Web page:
|First posted 9/19/2020.|
Released: April 23, 1985
Peak: 50 US, -- UK, -- CN, 16 AU
Sales (in millions): 0.5 US, -- UK, 0.5 world (includes US and UK)
Genre: pop rock/new wave
Song Title (Writers) [time] (date of single release, chart peaks) Click for codes to singles charts.
Total Running Time: 36:34
3.142 out of 5.00 (average of 6 ratings)
About the Album:
Men at Work took the world by storm in 1982 and 1983 with their monstrously successful Business As Usual album and the #1 singles “Who Can It Be Now?” and “Down Under.” They quickly followed with another album that was a top-five, multi-platinum smash which gave the band two more top-10 hits in the U.S.
After they took a break, they reconvened in the fall of 1984 to start work on a third album. Friction led to the dismissal of bassist John Rees and drummer Jerry Speiser before the recording started. They were replaced with session musicians and a stronger emphasis on drum machines and synthesizers.
Guitarist Ron Strykert left during sessions, although he is still credited as a member of the group for the Two Hearts album. The band also let producer Ian McIan go, the man who’d produced the first two hugely successful albums. Colin Hay and Greg Ham opted to produce the album themselves. These were all warning signs that Men at Work might be finished as a viable commercial act and might even be done as a band. Sadly, both proved true.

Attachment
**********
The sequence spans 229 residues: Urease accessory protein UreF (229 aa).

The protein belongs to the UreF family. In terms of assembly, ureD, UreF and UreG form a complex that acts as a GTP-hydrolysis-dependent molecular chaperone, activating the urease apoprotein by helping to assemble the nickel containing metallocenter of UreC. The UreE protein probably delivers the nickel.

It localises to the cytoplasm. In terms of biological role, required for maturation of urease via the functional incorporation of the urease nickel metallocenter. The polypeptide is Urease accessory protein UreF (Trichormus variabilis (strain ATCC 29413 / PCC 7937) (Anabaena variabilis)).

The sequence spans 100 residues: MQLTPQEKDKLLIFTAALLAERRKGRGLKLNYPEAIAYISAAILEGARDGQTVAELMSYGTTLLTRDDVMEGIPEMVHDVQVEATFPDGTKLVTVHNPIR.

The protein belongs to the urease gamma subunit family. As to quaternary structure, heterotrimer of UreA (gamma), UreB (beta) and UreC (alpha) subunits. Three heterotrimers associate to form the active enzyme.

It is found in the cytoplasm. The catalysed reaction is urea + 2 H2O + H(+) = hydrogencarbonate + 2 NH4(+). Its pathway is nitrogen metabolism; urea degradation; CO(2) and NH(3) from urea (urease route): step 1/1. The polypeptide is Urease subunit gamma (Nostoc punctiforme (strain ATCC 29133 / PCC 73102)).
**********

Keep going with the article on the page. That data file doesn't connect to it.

That isn’t to say, though, that there isn’t some good music here. Everything I Need was the only song that charted, peaking at #47 in the U.S. and barely making the top 40 in their own native Australia. The song, however, sounded worthy of the top-10 status Men at Work had achieved four times with singles from the first two albums.
Man with Two Hearts, Maria, Hard Luck Story, and Still Life were all released as singles, but none charted. The first two certainly weren’t of the same caliber as Men at Work’s biggest hits, but they felt like songs that deserved at least top-40 status.
It was an unfortunate ending for a band whose star rose so quickly and, sadly, fell just as fast. While the group will always be best remembered for its fun videos and chart-toppers, they deserve to be recognized for the unfairly overlooked Two Hearts as well.
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